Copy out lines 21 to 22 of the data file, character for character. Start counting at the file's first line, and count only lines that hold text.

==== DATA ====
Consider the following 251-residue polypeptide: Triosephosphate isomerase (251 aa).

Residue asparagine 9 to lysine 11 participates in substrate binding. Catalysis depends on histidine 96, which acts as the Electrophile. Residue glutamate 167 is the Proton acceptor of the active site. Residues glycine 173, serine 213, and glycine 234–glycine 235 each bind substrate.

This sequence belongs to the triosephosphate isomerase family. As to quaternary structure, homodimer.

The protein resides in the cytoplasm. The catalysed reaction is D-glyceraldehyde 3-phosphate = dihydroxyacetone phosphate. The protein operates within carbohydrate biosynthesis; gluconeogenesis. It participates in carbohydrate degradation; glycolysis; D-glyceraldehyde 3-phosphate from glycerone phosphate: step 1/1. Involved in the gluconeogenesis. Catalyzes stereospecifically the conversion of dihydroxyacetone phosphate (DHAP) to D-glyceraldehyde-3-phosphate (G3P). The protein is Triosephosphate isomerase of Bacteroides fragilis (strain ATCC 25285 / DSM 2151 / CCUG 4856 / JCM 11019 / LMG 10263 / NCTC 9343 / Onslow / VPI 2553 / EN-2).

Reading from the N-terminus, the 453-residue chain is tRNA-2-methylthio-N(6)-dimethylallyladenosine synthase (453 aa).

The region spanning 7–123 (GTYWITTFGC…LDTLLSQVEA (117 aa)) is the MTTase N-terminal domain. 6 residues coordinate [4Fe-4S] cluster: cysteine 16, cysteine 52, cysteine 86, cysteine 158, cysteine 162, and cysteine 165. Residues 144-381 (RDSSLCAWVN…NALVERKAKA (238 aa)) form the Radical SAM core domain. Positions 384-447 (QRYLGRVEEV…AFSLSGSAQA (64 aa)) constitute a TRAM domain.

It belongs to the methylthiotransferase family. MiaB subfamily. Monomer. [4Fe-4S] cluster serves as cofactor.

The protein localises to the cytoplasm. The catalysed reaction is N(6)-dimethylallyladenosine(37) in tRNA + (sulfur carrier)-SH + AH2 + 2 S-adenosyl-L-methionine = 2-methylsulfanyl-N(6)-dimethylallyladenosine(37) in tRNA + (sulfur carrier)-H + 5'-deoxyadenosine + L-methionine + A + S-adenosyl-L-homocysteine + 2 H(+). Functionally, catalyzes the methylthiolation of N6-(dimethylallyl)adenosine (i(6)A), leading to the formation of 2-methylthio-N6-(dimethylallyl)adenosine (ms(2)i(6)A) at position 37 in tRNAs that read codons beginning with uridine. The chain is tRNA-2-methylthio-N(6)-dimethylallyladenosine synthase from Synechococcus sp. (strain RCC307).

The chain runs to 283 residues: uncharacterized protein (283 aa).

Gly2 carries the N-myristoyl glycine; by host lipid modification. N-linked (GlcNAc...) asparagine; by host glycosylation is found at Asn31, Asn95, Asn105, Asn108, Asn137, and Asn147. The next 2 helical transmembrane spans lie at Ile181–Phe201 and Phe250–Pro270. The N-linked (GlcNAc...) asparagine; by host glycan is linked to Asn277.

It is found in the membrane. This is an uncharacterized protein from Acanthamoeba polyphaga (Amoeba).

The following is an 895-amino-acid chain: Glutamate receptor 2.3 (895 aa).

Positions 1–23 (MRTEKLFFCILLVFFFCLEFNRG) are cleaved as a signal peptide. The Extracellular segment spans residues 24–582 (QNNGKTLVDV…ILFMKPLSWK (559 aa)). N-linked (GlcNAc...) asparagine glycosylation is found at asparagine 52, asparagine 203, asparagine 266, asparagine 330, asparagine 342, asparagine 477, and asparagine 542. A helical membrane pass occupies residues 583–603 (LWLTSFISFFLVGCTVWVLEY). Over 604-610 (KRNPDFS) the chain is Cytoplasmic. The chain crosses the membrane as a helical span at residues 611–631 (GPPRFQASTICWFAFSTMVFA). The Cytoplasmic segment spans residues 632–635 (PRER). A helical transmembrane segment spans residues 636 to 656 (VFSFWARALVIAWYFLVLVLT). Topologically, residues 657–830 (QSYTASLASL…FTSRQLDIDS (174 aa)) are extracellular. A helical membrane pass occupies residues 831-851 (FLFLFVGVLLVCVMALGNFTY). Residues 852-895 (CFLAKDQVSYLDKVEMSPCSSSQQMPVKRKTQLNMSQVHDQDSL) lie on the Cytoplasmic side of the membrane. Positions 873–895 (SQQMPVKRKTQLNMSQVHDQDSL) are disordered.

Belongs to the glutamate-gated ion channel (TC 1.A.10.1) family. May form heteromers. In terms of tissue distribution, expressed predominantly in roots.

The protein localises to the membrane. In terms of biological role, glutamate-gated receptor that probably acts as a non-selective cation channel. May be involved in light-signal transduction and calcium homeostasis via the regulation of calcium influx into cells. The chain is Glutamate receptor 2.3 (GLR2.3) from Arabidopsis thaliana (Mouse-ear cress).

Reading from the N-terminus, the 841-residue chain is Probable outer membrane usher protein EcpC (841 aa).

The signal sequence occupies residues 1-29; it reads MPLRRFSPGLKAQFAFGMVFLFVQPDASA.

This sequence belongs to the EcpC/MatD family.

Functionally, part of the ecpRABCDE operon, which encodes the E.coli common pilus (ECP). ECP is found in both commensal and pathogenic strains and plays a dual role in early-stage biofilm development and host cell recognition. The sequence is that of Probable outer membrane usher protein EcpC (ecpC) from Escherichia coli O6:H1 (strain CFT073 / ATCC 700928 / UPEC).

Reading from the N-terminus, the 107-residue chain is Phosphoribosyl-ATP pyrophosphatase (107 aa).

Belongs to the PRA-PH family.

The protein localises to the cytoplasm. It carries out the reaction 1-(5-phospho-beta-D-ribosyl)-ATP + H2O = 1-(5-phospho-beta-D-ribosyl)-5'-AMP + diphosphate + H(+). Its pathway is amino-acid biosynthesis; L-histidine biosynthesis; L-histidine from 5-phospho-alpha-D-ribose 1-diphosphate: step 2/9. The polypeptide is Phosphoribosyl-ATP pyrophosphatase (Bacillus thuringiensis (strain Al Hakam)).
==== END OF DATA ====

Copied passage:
Belongs to the PRA-PH family.

The protein localises to the cytoplasm. It carries out the reaction 1-(5-phospho-beta-D-ribosyl)-ATP + H2O = 1-(5-phospho-beta-D-ribosyl)-5'-AMP + diphosphate + H(+). Its pathway is amino-acid biosynthesis; L-histidine biosynthesis; L-histidine from 5-phospho-alpha-D-ribose 1-diphosphate: step 2/9. The polypeptide is Phosphoribosyl-ATP pyrophosphatase (Bacillus thuringiensis (strain Al Hakam)).